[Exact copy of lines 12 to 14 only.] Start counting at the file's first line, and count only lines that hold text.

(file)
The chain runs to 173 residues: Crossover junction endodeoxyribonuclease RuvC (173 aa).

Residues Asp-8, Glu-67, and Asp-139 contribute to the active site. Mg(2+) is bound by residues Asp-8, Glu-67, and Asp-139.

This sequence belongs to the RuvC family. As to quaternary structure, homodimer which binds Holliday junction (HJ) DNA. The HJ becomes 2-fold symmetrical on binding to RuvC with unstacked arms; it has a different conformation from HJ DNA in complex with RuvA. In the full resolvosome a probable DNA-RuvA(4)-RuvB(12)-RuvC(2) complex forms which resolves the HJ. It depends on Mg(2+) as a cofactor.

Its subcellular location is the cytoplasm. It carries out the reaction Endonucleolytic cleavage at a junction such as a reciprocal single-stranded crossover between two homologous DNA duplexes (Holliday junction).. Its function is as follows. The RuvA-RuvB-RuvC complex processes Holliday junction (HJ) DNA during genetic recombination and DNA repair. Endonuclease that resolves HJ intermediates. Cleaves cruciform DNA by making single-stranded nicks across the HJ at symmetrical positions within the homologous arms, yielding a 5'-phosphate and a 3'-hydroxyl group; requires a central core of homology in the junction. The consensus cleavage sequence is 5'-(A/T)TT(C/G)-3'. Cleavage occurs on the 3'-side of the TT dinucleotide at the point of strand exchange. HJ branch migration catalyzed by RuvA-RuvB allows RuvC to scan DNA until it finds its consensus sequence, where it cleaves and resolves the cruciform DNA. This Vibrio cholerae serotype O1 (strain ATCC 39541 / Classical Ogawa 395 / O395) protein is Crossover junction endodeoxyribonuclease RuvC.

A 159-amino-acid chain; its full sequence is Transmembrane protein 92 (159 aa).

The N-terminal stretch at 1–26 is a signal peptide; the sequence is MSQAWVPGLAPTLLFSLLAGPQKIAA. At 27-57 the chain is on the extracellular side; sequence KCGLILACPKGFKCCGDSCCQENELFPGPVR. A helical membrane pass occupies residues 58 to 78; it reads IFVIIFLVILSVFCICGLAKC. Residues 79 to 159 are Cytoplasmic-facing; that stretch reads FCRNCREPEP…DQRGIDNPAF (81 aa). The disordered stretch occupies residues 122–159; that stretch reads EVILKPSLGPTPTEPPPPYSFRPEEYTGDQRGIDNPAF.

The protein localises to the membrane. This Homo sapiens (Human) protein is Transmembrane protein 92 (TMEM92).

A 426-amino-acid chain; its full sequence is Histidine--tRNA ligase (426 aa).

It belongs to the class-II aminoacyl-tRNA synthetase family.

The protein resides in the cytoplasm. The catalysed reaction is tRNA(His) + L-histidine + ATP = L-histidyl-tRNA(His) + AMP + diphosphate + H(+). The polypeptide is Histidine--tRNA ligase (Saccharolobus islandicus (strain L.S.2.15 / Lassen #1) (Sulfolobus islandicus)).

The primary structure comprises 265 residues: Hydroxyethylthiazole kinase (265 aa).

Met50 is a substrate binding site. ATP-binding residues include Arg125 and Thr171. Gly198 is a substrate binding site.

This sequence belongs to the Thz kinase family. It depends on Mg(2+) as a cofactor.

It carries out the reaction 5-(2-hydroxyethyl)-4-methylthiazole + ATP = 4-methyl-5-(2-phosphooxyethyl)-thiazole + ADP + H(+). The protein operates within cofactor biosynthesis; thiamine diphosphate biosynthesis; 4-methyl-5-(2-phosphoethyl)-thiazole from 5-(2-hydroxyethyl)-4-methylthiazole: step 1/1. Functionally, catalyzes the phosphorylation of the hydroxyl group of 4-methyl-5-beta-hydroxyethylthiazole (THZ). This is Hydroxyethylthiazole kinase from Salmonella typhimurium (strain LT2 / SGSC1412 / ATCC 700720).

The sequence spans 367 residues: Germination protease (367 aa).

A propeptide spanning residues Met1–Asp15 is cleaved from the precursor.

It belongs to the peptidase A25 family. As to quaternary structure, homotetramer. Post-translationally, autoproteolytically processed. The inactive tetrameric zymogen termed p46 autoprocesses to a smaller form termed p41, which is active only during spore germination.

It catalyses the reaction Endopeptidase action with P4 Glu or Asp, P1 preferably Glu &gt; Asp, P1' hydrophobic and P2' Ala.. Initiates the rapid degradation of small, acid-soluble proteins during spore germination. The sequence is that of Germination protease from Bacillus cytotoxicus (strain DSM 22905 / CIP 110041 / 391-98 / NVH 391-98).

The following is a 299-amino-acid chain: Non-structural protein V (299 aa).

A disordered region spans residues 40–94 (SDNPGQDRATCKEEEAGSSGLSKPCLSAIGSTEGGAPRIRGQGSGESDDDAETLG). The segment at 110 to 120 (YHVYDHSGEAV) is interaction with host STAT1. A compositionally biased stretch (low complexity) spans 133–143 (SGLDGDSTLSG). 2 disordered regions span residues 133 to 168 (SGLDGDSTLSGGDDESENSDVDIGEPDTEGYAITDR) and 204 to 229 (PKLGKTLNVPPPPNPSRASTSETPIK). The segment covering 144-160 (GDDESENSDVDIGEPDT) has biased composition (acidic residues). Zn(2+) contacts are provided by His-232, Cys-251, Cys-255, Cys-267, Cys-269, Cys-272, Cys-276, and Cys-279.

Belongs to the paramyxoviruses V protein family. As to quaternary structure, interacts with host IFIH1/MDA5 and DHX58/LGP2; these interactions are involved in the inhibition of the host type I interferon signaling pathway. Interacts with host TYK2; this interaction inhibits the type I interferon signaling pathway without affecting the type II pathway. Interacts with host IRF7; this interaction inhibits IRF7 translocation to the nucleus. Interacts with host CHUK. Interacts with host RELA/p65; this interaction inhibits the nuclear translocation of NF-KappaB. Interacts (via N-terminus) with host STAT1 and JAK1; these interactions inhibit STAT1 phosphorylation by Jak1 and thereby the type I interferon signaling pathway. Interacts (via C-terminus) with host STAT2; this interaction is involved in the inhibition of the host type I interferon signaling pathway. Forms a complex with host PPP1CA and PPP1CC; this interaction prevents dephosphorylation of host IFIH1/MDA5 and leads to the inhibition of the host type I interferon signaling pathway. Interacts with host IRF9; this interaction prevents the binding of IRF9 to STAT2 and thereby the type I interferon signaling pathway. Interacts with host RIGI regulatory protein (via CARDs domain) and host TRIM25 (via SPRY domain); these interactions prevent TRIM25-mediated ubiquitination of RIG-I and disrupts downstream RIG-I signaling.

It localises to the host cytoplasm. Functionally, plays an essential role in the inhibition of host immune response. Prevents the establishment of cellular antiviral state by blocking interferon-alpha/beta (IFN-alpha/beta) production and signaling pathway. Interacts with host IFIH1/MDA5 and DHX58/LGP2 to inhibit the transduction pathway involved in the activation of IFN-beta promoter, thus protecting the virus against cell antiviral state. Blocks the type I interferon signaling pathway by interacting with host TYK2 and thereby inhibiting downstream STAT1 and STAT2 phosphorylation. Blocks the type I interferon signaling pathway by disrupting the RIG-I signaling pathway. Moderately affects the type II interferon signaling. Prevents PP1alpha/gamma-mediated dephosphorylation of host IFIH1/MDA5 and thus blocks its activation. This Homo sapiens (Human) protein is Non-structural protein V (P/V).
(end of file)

Met50 is a substrate binding site. ATP-binding residues include Arg125 and Thr171. Gly198 is a substrate binding site.

This sequence belongs to the Thz kinase family. It depends on Mg(2+) as a cofactor.

It carries out the reaction 5-(2-hydroxyethyl)-4-methylthiazole + ATP = 4-methyl-5-(2-phosphooxyethyl)-thiazole + ADP + H(+). The protein operates within cofactor biosynthesis; thiamine diphosphate biosynthesis; 4-methyl-5-(2-phosphoethyl)-thiazole from 5-(2-hydroxyethyl)-4-methylthiazole: step 1/1. Functionally, catalyzes the phosphorylation of the hydroxyl group of 4-methyl-5-beta-hydroxyethylthiazole (THZ). This is Hydroxyethylthiazole kinase from Salmonella typhimurium (strain LT2 / SGSC1412 / ATCC 700720).